In 2008, the construction industry was growing and, like today, contractors struggled to find qualified craft professionals to staff jobs. However, at that time, contractors didn’t have to worry much about where to place workers when jobs were completed. Typically, there was enough work on other projects, and contractors simply shifted people from one jobsite to another to keep them working productively.

Then came 2009, when many construction companies faced the unpleasant task of issuing massive layoff notices and reducing their workforces by 40 percent to 60 percent just to survive. Because most construction businesses were in the exact same position, there was no work to be had anywhere, and consequently more workers were forced to collect unemployment benefits for extensive periods of time.

The Silent Profit Killer
Widespread unemployment in the construction industry resulted in the introduction of what many business owners refer to as “the silent profit killer,” which is directly tied to rising State Unemployment Tax Act (SUTA) rates. SUTA is a payroll tax all employers were accustomed to paying, yet little attention was paid to it, and no one imagined how much these rates would escalate based on the sizable and sustained unemployment that transpired.

In most states, SUTA is a calculation of the ratio between yearly payroll paid and unemployment benefits paid out. It works on a three-year rolling cycle, much like workers’ compensation premium rates. In 2009, construction companies saw yearly payroll cut in half, while the amount of unemployment benefits paid out skyrocketed. Essentially, states were paying out more in benefits than employers were paying in and the state unemployment benefit reserves were being depleted.

Businesses continued to reduce their workforces in 2010 and 2011, resulting in a disastrous three-year cycle from which their SUTA rate was calculated. The imbalance in the ratio and the federal extension of unemployment benefits to 99 weeks forced states to increase SUTA rates substantially.

For example, a Florida company with a SUTA rate of 1 percent in 2008 was slammed with a SUTA rate of 5.4 percent (state maximum) based on its three-year calculated ratio. On top of the tax rate going up, the amount business owners paid on SUTA rose from the first $7,000 of payroll per worker to $8,000 of payroll per worker. Translated into dollars in 2008: A $15 per hour carpenter required a contractor to pay a total of $0.15 per hour in SUTA up to that worker’s first $7,000 in income, or roughly $75 per year. Once the SUTA rate rose to 5.4 percent, the amount paid hit $0.81 per hour for that same worker, now for the first $8,000 in income. This equates to $432 per year paid in unemployment taxes per employee, an increase of 576 percent.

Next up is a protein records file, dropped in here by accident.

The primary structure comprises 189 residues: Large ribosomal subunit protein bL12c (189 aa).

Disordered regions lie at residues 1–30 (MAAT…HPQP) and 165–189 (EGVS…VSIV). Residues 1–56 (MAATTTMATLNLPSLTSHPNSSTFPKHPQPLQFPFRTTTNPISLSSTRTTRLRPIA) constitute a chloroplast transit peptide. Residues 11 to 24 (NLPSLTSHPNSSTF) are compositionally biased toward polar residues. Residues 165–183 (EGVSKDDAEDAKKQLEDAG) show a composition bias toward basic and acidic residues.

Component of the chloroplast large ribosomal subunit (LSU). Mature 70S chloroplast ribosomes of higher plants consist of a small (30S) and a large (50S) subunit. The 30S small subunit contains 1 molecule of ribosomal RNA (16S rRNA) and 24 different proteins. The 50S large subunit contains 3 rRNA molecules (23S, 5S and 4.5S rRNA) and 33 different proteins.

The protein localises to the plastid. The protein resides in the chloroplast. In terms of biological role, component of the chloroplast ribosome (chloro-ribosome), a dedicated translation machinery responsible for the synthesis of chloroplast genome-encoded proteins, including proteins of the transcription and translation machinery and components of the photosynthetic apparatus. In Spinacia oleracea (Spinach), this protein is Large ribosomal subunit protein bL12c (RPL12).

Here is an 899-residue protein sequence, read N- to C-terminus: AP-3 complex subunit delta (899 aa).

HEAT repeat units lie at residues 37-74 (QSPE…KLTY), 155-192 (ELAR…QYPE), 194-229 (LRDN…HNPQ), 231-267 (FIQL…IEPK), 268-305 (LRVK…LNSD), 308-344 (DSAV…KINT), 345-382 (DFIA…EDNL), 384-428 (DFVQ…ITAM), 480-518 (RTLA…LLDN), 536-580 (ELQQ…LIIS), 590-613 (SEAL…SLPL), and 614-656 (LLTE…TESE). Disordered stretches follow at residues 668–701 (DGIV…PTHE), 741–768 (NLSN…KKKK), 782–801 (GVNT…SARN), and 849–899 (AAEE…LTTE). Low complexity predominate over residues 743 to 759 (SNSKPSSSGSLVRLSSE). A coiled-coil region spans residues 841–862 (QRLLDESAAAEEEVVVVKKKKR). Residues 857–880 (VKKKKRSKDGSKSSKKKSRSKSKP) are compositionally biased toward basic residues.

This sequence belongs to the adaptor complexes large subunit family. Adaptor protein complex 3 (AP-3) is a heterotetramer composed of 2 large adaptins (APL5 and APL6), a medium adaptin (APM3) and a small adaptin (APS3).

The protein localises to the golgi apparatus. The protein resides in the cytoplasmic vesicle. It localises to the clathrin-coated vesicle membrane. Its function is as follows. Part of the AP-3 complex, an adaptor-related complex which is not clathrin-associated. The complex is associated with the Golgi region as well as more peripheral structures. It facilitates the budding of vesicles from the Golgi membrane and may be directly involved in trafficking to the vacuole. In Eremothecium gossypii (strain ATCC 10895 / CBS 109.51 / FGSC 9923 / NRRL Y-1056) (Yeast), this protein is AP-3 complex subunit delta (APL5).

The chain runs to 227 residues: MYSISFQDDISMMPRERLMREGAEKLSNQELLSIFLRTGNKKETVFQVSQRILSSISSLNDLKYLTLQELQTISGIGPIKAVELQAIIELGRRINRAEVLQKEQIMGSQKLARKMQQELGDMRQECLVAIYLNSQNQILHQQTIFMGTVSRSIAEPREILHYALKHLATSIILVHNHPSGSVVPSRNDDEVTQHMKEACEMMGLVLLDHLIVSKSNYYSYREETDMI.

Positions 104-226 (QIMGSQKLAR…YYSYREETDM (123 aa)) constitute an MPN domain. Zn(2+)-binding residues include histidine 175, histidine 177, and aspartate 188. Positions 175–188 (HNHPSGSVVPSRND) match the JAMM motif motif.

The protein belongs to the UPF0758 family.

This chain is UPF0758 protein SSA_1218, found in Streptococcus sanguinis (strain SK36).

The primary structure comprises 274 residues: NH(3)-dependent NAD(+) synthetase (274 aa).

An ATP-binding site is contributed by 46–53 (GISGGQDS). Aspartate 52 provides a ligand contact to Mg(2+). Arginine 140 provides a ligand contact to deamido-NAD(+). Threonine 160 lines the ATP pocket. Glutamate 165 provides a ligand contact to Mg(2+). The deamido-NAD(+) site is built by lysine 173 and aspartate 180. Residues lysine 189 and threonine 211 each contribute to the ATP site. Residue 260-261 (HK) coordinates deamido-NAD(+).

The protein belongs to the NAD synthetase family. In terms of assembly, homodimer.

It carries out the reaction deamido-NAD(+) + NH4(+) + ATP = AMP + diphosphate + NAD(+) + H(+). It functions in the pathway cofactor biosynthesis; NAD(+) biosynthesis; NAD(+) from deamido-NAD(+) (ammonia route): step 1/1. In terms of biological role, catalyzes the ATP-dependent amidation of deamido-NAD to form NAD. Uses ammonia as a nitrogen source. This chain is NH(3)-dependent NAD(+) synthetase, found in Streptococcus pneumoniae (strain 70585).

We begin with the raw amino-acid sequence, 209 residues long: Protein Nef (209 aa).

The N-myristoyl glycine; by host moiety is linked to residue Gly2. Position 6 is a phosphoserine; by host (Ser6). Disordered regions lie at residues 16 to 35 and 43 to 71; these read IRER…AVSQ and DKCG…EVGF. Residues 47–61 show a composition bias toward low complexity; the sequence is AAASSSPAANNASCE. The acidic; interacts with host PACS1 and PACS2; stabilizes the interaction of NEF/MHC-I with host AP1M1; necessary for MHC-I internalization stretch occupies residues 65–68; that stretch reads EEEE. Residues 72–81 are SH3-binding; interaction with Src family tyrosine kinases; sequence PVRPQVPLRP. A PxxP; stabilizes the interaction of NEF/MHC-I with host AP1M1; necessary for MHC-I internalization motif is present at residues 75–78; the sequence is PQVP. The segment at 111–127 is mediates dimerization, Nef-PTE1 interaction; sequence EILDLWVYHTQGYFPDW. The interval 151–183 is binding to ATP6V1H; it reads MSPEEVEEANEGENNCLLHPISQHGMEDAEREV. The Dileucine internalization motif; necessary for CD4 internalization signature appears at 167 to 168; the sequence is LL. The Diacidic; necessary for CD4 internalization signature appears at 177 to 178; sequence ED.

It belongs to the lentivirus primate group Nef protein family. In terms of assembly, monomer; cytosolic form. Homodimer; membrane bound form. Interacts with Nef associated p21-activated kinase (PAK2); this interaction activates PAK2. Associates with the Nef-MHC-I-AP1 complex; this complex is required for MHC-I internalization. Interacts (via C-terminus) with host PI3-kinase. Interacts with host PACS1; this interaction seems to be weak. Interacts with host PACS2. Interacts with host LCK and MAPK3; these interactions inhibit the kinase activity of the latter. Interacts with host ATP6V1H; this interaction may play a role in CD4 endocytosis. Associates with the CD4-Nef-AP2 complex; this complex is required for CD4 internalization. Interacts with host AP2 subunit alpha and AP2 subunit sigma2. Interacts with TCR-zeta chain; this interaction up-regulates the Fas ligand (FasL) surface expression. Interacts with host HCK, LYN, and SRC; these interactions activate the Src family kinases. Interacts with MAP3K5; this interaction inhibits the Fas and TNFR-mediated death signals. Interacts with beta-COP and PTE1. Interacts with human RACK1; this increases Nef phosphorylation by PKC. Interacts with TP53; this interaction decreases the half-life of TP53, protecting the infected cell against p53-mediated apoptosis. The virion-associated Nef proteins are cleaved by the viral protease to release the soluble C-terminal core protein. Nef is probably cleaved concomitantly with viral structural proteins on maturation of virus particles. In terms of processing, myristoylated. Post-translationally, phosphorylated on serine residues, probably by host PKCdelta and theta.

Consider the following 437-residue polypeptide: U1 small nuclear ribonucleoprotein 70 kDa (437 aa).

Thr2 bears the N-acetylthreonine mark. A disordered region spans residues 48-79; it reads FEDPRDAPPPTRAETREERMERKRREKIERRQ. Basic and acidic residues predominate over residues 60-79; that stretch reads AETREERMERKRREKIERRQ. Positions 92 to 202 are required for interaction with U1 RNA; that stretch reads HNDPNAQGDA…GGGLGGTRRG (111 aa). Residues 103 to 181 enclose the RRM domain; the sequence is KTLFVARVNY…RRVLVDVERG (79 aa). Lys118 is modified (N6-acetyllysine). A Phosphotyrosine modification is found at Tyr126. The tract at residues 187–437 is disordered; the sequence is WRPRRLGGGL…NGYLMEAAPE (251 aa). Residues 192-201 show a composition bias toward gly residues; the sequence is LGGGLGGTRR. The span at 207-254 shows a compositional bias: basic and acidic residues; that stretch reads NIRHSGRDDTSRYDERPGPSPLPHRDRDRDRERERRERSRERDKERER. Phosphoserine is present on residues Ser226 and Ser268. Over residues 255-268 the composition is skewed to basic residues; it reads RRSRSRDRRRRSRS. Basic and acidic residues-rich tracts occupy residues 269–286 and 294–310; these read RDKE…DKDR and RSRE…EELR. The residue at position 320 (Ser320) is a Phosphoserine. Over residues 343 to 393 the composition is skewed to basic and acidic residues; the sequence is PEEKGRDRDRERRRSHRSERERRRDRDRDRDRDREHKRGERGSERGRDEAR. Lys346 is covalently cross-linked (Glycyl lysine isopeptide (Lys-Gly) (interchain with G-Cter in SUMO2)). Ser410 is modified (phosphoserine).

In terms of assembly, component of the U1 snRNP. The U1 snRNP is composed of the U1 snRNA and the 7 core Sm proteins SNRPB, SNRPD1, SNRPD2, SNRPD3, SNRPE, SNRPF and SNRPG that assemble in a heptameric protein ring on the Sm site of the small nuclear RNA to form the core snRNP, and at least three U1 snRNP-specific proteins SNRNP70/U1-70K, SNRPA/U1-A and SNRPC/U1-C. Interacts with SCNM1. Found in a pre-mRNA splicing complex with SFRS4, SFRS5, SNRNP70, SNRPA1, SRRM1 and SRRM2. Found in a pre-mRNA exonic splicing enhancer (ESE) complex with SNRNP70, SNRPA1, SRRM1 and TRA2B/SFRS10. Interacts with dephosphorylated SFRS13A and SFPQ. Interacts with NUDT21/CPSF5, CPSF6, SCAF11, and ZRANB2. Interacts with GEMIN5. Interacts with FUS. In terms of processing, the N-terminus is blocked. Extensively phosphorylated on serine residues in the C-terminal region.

Cautious Approach to Hiring
At the end of this 2012-2014 SUTA cycle, the industry has seen clear improvements in the construction economy, resulting in the need for contractors to make hiring decisions as their sales and workload increases. Fortunately, many contractors have approached hiring cautiously, recognizing the instability of the recovering economy and the overall reduction in backlog.

Smart companies are careful not to repeat the sins of the past—hiring full-time employees for short-term periods—knowing that layoffs can negatively impact their SUTA rates, which are finally starting to trend downward. Many savvy contractors rely on a construction labor staffing firm to meet increased workload and workforce demands. In essence, they retain their fixed workforce (workers they can keep productive year round) while partnering with a contingent labor partner to find shorter-term workers.

At the end of a job, contractors can send the contingent workers back to their staffing partner, helping them prevent layoffs and associated unemployment benefit costs, and ultimately minimizing SUTA rates. In addition, when used properly from a reputable construction labor staffing firm, contingent skilled labor can increase workforce productivity, reduce workers’ compensation costs and minimize health care expenditures. The savings outweigh the premiums paid to a staffing partner, and they look nice on the bottom line.


Scott Speanburgh is a regional vice president for Tradesmen International. For more information, visit www.tradesmeninternational.com.